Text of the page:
Assumed Competence

All students CAN learn and WILL make progress when we adopt the ‘least dangerous assumption’ that is to assume competence.

All students can learn and reach their full potential when their educators work from a place of Assumed Competence. When students are exposed to quality learning, appropriate resources and are met with an educator who has an assumed competence mindset, their engagement and achievement will certainly increase. As an educator, when you are faced with a student who is finding it difficult to grasp content and is not achieving goals, which question do you ask yourself: ‘Does this student have ‘low ability’ or is this student ‘low achieving’?’

‘Low ability’, says there is a limit to the learning that is possible for this student whereas ‘low achieving’ says the student is not meeting the outcomes as expected, and we must find out why this is happening.

Teachers who use the term ‘low achieving’ will assume that a low achieving student is not reaching their full potential due to ‘instructional inadequacy’. It is OKAY for educators to look critically at the way they are delivering content and consider new ways to teach or approach the learner. We must assume intellectual ability and provide opportunities to learn, and we must assume each student wants to learn and assert themselves in this world.

Dean Douglas Birkin, winner of the UNESCO/Emir Jaber al-Ahmad al-Jaber al-Sabah Prize to promote Quality Education for Persons with Intellectual Disabilities said, The principle of “presuming competence,” is to ‘approach each child as wanting to be fully included, wanting acceptance and appreciation, wanting to learn, wanting to be heard, wanting to contribute’…. By presuming competence, educators place the burden on themselves to come up with ever more creative, innovative ways for individuals to learn.”

According to Anne Donnellan, (1984), ‘the criterion of the least dangerous assumption holds that in the absence of conclusive data, educational decisions ought to be based on assumptions which, if incorrect, will have the least dangerous effect on the likelihood that students will be able to function independently as adults. Furthermore, she concluded “we should assume that poor performance is due to instructional inadequacy rather than to student .’ Thus, for Donnellan, the least-dangerous assumption when working with students with significant disabilities is to assume that they are competent and able to learn, because to do otherwise would result in harm such as fewer educational opportunities, inferior literacy instruction, a segregated education, and fewer choices as an adult. (Jorgensen 2005)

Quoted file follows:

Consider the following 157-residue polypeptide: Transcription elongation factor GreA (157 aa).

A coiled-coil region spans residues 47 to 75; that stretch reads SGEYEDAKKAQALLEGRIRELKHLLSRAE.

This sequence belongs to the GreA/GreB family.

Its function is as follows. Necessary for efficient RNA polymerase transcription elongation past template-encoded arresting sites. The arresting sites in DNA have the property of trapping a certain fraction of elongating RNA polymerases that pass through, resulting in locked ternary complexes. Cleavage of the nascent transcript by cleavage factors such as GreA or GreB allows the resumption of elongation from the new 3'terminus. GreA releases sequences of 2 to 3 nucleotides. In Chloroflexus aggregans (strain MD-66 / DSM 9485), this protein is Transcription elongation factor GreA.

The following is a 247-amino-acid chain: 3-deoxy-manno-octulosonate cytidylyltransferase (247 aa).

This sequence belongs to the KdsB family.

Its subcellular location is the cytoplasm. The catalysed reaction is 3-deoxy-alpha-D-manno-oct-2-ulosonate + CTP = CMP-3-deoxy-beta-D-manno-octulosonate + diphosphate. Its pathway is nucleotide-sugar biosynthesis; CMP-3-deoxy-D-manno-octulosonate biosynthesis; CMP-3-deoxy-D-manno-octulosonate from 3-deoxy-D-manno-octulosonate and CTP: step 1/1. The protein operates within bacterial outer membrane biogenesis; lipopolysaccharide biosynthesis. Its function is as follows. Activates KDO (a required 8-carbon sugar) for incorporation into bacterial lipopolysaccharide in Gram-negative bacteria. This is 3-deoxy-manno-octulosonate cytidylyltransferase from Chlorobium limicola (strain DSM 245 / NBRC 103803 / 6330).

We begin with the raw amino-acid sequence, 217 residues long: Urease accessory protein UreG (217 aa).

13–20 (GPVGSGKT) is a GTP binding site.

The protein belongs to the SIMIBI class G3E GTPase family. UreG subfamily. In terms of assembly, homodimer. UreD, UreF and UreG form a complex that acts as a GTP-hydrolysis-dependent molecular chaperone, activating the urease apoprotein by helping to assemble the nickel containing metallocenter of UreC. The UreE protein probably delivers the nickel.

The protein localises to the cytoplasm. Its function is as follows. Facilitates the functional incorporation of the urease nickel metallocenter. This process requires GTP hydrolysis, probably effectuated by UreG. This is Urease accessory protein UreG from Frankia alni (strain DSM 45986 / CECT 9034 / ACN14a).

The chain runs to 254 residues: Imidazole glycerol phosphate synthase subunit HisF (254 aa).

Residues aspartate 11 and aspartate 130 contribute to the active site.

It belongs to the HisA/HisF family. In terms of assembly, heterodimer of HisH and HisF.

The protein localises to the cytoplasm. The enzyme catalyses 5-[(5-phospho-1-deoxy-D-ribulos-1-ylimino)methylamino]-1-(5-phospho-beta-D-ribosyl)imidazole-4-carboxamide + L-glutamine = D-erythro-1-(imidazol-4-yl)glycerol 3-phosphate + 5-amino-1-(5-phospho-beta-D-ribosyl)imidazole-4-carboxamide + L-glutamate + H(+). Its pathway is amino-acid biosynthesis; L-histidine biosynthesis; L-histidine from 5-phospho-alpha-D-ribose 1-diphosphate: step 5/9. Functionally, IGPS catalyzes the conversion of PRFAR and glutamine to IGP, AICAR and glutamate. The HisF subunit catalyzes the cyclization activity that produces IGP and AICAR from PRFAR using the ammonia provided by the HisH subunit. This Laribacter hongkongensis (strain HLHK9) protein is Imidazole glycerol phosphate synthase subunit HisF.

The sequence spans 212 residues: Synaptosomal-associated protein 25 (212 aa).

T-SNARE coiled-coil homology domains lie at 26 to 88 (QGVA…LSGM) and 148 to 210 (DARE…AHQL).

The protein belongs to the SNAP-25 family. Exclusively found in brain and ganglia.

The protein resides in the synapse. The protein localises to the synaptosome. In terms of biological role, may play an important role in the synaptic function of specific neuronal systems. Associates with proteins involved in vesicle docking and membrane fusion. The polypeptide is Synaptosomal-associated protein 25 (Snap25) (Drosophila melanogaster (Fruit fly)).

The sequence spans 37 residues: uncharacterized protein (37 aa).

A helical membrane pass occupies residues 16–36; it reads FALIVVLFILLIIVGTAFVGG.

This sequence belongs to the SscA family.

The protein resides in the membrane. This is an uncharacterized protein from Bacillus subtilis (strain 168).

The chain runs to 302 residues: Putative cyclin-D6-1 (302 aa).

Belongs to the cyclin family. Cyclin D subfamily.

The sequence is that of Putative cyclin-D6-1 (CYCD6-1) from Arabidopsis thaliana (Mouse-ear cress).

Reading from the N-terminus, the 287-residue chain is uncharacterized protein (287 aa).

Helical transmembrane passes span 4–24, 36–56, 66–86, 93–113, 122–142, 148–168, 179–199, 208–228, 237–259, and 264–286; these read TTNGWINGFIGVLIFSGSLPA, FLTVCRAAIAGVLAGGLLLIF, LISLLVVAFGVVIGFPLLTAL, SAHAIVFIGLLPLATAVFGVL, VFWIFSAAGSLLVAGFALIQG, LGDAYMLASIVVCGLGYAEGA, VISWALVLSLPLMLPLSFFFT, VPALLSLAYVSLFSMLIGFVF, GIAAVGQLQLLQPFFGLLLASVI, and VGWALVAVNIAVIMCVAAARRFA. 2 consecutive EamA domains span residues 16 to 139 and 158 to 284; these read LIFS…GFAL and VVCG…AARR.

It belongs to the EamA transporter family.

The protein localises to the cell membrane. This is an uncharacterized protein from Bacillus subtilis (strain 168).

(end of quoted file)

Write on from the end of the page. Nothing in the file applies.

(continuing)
Creating educational opportunities helps us understand what our students are capable of. We can promote student abilities through academic learning that is augmented with technological supports, implementing the Universal Design for Learning, making use of assistive technology, and using student directed learning that gives the student ownership over their own learning.

St Lucy’s School has been working very hard to find creative ways for the students to demonstrate their skills and knowledge and we have begun to see great gains when using a student’s special interest in their everyday learning. By including special interests alongside the belief that ‘everyone has something to say, and everyone can learn’ our students, who do not use traditional methods to communicate, are able to demonstrate their understanding of outcomes being taught which allows us to collect authentic and accurate data of what they have grasped and what still needs to be worked on.

“Inclusive education means that all students are welcomed by their school in age-appropriate settings and are supported to learn, contribute and participate in all aspects of school. Inclusive education is about how schools are developed and designed, including classrooms, programmes, and activities so that all students learn and participate together” (DET 2015, p 2)

All students, including those with a disability, have the right to access quality education. For some parents that means enrolling their young person in a mainstream setting whilst others select specialised settings. Families choose St Lucy’s School as it is the right environment for their child at that time in their lives; we are inclusive in every sense of the word and our students are not defined by their diagnosis. Our educators work very hard to understand each student as an individual and to create a thriving learning environment. St Lucy’s School provides a strong foundation of high expectations for the students through curriculum and learning, wellbeing, and collaboration.

Further Reading

Universal Design for Learning Framework

Assumed Competence and Communication

Low Achieving Vs Low Ability,why%20they%20are%20low%20achieving.


Leave a Reply

Your email address will not be published.